18. Carmen M. Reinhart & Kenneth S. Rogoff, 2010. "From Financial Crash to Debt Crisis," NBER Working Papers 15795, National Bureau of Economic Research, Inc.
  19. Barry Eichengreen & Ricardo Hausmann, 1999. "Exchange Rates and Financial Fragility," NBER Working Papers 7418, National Bureau of Economic Research, Inc.
  20. International Monetary Fund, 1996. "Budget Processes and Commitment to Fiscal Discipline," IMF Working Papers 96/78, International Monetary Fund.
  21. Ethan Ilzetzki & Carlos A. Vegh, 2008. "Procyclical Fiscal Policy in Developing Countries: Truth or Fiction?," NBER Working Papers 14191, National Bureau of Economic Research, Inc.
  22. Ricardo J. Caballero & Arvind Krishnamurthy, 2004. "Fiscal Policy and Financial Depth," NBER Working Papers 10532, National Bureau of Economic Research, Inc.
  23. Carlos A. Vegh & Guillermo Vuletin, 2012. "How is Tax Policy Conducted over the Business Cycle?," NBER Working Papers 17753, National Bureau of Economic Research, Inc.
  24. Thorsten Beck & Ross Levine & Norman Loayza, 1999. "Financial Intermediation and Growth: Causality and Causes," Working Papers Central Bank of Chile, Central Bank of Chile 56, Central Bank of Chile.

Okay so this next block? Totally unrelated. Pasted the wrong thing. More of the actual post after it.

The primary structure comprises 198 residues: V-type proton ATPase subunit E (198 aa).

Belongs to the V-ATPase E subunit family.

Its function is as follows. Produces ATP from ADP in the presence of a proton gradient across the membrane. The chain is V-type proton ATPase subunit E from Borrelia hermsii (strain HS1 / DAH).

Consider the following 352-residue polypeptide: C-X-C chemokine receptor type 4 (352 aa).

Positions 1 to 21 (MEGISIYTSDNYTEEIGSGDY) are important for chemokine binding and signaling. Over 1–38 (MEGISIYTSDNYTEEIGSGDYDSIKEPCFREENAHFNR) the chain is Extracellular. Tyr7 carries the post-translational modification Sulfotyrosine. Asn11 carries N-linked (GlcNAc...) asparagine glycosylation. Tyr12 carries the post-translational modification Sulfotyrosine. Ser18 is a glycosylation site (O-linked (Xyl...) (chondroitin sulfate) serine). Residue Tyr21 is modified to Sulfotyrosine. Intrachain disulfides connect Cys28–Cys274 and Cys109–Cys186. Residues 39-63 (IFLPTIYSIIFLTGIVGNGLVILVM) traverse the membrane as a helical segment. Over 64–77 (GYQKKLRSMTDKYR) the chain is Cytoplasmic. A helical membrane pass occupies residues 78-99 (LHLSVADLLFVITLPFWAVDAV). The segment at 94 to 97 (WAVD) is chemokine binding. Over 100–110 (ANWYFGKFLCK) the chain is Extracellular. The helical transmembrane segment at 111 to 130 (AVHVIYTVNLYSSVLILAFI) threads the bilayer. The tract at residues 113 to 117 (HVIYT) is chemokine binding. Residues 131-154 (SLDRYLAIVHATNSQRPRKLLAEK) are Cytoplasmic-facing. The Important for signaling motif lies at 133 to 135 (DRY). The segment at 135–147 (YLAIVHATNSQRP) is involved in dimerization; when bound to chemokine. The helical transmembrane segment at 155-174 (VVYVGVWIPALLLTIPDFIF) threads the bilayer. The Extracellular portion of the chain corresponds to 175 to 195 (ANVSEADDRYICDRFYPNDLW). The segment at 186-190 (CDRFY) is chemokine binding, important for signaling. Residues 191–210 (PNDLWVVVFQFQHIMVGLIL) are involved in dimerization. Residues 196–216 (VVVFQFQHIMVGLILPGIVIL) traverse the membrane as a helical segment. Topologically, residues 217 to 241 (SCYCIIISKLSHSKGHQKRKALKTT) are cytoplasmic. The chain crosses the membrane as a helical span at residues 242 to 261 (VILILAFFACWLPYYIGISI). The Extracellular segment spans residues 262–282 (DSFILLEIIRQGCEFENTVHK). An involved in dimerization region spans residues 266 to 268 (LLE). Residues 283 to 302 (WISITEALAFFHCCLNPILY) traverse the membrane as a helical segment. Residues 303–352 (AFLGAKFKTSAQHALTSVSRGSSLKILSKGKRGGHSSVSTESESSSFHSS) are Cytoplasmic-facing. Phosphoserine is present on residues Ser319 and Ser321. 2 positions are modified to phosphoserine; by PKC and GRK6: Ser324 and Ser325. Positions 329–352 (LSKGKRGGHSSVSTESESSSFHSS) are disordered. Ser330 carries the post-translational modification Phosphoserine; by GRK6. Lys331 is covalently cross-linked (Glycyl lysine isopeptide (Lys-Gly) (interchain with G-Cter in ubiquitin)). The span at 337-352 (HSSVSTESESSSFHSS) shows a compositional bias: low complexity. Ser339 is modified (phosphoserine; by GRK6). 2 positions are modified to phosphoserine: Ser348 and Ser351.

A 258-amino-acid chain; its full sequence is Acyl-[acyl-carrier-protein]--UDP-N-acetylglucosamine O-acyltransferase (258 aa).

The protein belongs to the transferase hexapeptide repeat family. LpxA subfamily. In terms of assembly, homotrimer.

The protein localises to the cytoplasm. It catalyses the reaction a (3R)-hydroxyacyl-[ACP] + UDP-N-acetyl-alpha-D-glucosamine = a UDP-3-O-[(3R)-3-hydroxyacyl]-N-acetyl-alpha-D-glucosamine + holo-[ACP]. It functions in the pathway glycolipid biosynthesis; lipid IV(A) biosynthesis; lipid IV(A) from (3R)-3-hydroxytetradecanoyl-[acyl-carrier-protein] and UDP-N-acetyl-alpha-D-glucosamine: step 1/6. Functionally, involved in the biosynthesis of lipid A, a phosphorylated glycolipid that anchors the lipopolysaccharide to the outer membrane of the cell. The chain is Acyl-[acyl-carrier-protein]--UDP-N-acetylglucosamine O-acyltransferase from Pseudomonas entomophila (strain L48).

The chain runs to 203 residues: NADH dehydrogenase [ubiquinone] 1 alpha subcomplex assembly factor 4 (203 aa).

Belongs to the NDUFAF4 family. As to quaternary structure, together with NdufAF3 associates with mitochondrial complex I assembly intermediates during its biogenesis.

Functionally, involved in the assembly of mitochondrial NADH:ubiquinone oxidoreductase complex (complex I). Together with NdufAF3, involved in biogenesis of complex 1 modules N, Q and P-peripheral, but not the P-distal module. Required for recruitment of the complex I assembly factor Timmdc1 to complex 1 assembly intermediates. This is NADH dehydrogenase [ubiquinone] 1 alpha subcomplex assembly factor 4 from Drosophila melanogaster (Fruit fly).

25. Graciela L. Kaminsky & Carmen M. Reinhart & Carlos A. Végh, 2005. "When It Rains, It Pours: Procyclical Capital Flows and Macroeconomic Policies," NBER Chapters, in: NBER Macroeconomics Annual 2004, Volume 19, pages 11-82 National Bureau of Economic Research, Inc.
  26. Philip R. Lane & Aaron Tornell, 1999. "The Voracity Effect," American Economic Review, American Economic Association, American Economic Association, vol. 89(1), pages 22-46, March.
  27. Thorsten Beck & Asli Demirgüç-Kunt & Ross Levine, 2010. "Financial Institutions and Markets across Countries and over Time: The Updated Financial Development and Structure Database," World Bank Economic Review, World Bank Group, World Bank Group, vol. 24(1), pages 77-92, January.
  28. Beck, T.H.L. & Clarke, G. & Groff, A. & Keefer , P. & Walsh, P., 2001. "New tools in comparative political economy: The database of political institutions," Open Access publications from Tilburg University urn:nbn:nl:ui:12-3125517, Tilburg University.
  29. Poterba, James M. & von Hagen, Jurgen (ed.), 1999. "Fiscal Institutions and Fiscal Performance," National Bureau of Economic Research Books, University of Chicago Press, edition 1, number 9780226676234, March.
  30. James M. Poterba & Jürgen von Hagen, 1999. "Introduction to "Fiscal Institutions and Fiscal Performance"," NBER Chapters, in: Fiscal Institutions and Fiscal Performance, pages 1-12 National Bureau of Economic Research, Inc.
  31. Edward L. Glaeser & Rafael La Porta & Florencio Lopez-de-Silane & Andrei Shleifer, 2004. "Do Institutions Cause Growth?," NBER Working Papers 10568, National Bureau of Economic Research, Inc.
  32. Talvi, Ernesto & Vegh, Carlos A., 2005. "Tax base variability and procyclical fiscal policy in developing countries," Journal of Development Economics, Elsevier, Elsevier, vol. 78(1), pages 156-190, October.